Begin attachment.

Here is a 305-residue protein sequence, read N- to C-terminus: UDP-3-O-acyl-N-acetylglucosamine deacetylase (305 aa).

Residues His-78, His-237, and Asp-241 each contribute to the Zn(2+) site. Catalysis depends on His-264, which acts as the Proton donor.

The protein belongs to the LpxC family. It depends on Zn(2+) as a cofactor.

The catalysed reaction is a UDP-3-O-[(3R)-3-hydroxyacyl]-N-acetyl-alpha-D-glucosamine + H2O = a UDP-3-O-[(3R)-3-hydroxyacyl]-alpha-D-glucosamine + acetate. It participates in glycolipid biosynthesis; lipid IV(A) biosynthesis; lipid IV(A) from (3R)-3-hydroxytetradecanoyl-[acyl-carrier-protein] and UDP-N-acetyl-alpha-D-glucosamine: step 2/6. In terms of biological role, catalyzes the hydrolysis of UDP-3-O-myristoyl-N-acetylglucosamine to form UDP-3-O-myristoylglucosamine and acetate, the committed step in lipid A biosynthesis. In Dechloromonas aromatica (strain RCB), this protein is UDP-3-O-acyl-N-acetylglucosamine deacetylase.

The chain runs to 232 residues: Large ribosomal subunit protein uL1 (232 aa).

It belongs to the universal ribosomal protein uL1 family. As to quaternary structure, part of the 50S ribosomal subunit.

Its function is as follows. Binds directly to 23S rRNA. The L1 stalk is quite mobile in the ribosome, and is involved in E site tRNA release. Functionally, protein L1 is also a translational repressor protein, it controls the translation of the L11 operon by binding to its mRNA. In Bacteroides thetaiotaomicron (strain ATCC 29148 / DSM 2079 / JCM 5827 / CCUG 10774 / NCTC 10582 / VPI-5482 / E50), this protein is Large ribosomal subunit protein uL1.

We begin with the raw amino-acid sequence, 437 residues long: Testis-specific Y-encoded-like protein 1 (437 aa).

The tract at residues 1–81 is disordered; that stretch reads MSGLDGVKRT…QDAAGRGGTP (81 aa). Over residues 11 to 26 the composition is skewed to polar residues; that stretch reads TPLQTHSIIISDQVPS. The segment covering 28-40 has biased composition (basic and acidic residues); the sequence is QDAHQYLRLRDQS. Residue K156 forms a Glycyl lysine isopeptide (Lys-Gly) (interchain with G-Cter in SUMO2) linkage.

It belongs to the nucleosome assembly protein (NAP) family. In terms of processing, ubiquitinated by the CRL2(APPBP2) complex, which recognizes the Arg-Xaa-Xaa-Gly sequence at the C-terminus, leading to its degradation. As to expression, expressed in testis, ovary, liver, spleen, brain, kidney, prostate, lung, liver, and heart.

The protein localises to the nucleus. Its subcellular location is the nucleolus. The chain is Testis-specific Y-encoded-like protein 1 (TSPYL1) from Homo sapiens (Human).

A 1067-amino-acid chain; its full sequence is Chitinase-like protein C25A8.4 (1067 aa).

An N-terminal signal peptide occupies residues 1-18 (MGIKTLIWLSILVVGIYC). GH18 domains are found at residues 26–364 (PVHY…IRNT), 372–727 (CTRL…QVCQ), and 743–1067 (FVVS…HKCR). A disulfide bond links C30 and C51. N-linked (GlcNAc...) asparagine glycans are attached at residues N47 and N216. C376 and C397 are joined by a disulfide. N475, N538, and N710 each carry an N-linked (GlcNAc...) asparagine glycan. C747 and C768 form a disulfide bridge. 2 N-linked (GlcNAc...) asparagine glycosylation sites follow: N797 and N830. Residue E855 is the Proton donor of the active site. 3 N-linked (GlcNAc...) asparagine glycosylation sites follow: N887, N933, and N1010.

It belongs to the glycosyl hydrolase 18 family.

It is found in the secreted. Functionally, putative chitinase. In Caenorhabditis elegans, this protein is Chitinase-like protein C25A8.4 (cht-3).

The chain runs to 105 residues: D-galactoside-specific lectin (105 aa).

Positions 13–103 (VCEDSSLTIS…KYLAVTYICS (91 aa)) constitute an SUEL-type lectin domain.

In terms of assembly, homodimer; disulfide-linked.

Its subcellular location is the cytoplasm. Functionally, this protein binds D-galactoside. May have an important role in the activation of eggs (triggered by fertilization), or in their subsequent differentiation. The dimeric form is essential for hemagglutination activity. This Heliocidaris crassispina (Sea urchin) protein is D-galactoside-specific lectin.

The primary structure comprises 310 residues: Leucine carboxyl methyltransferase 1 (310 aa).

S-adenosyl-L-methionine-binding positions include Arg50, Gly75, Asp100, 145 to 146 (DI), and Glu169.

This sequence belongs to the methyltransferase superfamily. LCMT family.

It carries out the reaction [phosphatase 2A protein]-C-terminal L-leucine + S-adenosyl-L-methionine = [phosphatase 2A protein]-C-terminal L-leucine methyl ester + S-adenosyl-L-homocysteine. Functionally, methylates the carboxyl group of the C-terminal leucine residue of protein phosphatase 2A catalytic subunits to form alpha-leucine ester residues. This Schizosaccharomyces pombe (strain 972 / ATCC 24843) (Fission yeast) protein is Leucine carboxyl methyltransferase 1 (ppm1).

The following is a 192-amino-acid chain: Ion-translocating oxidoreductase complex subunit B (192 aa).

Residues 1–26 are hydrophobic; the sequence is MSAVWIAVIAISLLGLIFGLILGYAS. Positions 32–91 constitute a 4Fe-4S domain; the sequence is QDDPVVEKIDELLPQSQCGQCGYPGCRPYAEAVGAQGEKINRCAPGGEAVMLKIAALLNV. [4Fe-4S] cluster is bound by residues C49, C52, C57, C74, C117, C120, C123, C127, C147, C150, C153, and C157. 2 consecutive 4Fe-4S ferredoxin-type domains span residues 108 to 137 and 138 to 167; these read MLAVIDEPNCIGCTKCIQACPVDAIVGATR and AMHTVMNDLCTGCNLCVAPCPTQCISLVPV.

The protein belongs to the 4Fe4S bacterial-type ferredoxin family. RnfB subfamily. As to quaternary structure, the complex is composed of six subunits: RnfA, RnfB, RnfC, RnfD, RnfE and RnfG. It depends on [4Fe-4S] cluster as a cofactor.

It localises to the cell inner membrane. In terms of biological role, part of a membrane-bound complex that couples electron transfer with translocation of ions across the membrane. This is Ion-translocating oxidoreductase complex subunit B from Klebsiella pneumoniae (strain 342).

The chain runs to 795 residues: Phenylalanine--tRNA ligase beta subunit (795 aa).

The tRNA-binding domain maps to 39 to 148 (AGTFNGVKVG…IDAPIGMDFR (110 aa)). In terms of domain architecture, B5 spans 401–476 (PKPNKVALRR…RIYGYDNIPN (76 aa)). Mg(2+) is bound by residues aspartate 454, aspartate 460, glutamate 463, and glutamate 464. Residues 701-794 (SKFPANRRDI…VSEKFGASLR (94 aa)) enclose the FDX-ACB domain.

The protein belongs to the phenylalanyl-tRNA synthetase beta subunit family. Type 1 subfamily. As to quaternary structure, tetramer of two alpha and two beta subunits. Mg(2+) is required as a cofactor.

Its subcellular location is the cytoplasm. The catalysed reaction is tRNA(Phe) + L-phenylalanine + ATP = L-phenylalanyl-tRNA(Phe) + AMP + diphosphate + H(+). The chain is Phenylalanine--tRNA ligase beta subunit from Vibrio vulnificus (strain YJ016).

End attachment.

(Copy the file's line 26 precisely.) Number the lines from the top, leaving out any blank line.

The protein belongs to the 4Fe4S bacterial-type ferredoxin family. RnfB subfamily. As to quaternary structure, the complex is composed of six subunits: RnfA, RnfB, RnfC, RnfD, RnfE and RnfG. It depends on [4Fe-4S] cluster as a cofactor.